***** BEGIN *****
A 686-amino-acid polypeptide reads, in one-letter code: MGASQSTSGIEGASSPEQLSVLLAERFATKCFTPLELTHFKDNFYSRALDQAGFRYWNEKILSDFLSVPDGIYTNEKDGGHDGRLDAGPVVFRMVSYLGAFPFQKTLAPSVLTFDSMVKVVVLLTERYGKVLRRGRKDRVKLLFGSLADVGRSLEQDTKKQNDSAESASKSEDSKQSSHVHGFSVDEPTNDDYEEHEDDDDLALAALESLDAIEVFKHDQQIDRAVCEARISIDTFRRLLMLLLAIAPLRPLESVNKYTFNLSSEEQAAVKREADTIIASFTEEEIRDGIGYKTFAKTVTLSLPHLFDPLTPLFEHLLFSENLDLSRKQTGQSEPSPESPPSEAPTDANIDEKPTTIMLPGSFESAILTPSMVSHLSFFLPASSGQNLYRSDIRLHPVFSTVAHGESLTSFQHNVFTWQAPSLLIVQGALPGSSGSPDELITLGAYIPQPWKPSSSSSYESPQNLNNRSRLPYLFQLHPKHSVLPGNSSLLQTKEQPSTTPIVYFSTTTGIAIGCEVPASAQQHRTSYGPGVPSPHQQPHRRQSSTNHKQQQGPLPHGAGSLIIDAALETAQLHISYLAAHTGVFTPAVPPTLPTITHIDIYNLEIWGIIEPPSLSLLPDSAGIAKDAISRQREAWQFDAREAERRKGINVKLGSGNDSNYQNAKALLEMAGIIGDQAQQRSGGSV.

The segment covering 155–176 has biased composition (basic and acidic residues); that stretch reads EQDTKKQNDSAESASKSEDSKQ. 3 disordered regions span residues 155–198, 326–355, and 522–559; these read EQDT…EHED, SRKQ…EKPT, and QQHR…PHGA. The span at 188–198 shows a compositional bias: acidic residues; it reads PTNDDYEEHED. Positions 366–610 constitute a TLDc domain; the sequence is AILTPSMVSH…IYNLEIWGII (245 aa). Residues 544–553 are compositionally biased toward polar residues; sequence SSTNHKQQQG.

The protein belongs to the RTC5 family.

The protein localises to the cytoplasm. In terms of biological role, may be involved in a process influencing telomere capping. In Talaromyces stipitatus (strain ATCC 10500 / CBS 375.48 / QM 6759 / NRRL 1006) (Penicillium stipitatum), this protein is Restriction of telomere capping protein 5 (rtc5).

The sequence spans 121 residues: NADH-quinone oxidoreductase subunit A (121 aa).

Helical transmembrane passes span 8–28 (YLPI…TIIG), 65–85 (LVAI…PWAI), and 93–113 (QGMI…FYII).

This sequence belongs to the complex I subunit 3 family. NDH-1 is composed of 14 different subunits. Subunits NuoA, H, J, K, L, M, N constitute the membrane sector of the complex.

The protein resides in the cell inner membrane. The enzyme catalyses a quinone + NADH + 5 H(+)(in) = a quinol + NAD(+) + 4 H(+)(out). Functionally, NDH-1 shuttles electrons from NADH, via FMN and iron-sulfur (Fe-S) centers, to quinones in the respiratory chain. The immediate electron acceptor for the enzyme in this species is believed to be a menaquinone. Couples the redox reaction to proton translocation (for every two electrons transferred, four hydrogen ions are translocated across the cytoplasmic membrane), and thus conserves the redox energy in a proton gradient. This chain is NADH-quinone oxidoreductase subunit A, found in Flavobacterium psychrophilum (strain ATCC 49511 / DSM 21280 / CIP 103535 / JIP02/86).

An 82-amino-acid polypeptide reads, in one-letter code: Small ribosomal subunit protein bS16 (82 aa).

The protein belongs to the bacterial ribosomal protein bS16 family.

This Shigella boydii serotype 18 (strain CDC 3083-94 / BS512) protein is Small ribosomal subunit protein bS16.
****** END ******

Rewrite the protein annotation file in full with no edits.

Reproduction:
A 686-amino-acid polypeptide reads, in one-letter code: MGASQSTSGIEGASSPEQLSVLLAERFATKCFTPLELTHFKDNFYSRALDQAGFRYWNEKILSDFLSVPDGIYTNEKDGGHDGRLDAGPVVFRMVSYLGAFPFQKTLAPSVLTFDSMVKVVVLLTERYGKVLRRGRKDRVKLLFGSLADVGRSLEQDTKKQNDSAESASKSEDSKQSSHVHGFSVDEPTNDDYEEHEDDDDLALAALESLDAIEVFKHDQQIDRAVCEARISIDTFRRLLMLLLAIAPLRPLESVNKYTFNLSSEEQAAVKREADTIIASFTEEEIRDGIGYKTFAKTVTLSLPHLFDPLTPLFEHLLFSENLDLSRKQTGQSEPSPESPPSEAPTDANIDEKPTTIMLPGSFESAILTPSMVSHLSFFLPASSGQNLYRSDIRLHPVFSTVAHGESLTSFQHNVFTWQAPSLLIVQGALPGSSGSPDELITLGAYIPQPWKPSSSSSYESPQNLNNRSRLPYLFQLHPKHSVLPGNSSLLQTKEQPSTTPIVYFSTTTGIAIGCEVPASAQQHRTSYGPGVPSPHQQPHRRQSSTNHKQQQGPLPHGAGSLIIDAALETAQLHISYLAAHTGVFTPAVPPTLPTITHIDIYNLEIWGIIEPPSLSLLPDSAGIAKDAISRQREAWQFDAREAERRKGINVKLGSGNDSNYQNAKALLEMAGIIGDQAQQRSGGSV.

The segment covering 155–176 has biased composition (basic and acidic residues); that stretch reads EQDTKKQNDSAESASKSEDSKQ. 3 disordered regions span residues 155–198, 326–355, and 522–559; these read EQDT…EHED, SRKQ…EKPT, and QQHR…PHGA. The span at 188–198 shows a compositional bias: acidic residues; it reads PTNDDYEEHED. Positions 366–610 constitute a TLDc domain; the sequence is AILTPSMVSH…IYNLEIWGII (245 aa). Residues 544–553 are compositionally biased toward polar residues; sequence SSTNHKQQQG.

The protein belongs to the RTC5 family.

The protein localises to the cytoplasm. In terms of biological role, may be involved in a process influencing telomere capping. In Talaromyces stipitatus (strain ATCC 10500 / CBS 375.48 / QM 6759 / NRRL 1006) (Penicillium stipitatum), this protein is Restriction of telomere capping protein 5 (rtc5).

The sequence spans 121 residues: NADH-quinone oxidoreductase subunit A (121 aa).

Helical transmembrane passes span 8–28 (YLPI…TIIG), 65–85 (LVAI…PWAI), and 93–113 (QGMI…FYII).

This sequence belongs to the complex I subunit 3 family. NDH-1 is composed of 14 different subunits. Subunits NuoA, H, J, K, L, M, N constitute the membrane sector of the complex.

The protein resides in the cell inner membrane. The enzyme catalyses a quinone + NADH + 5 H(+)(in) = a quinol + NAD(+) + 4 H(+)(out). Functionally, NDH-1 shuttles electrons from NADH, via FMN and iron-sulfur (Fe-S) centers, to quinones in the respiratory chain. The immediate electron acceptor for the enzyme in this species is believed to be a menaquinone. Couples the redox reaction to proton translocation (for every two electrons transferred, four hydrogen ions are translocated across the cytoplasmic membrane), and thus conserves the redox energy in a proton gradient. This chain is NADH-quinone oxidoreductase subunit A, found in Flavobacterium psychrophilum (strain ATCC 49511 / DSM 21280 / CIP 103535 / JIP02/86).

An 82-amino-acid polypeptide reads, in one-letter code: Small ribosomal subunit protein bS16 (82 aa).

The protein belongs to the bacterial ribosomal protein bS16 family.

This Shigella boydii serotype 18 (strain CDC 3083-94 / BS512) protein is Small ribosomal subunit protein bS16.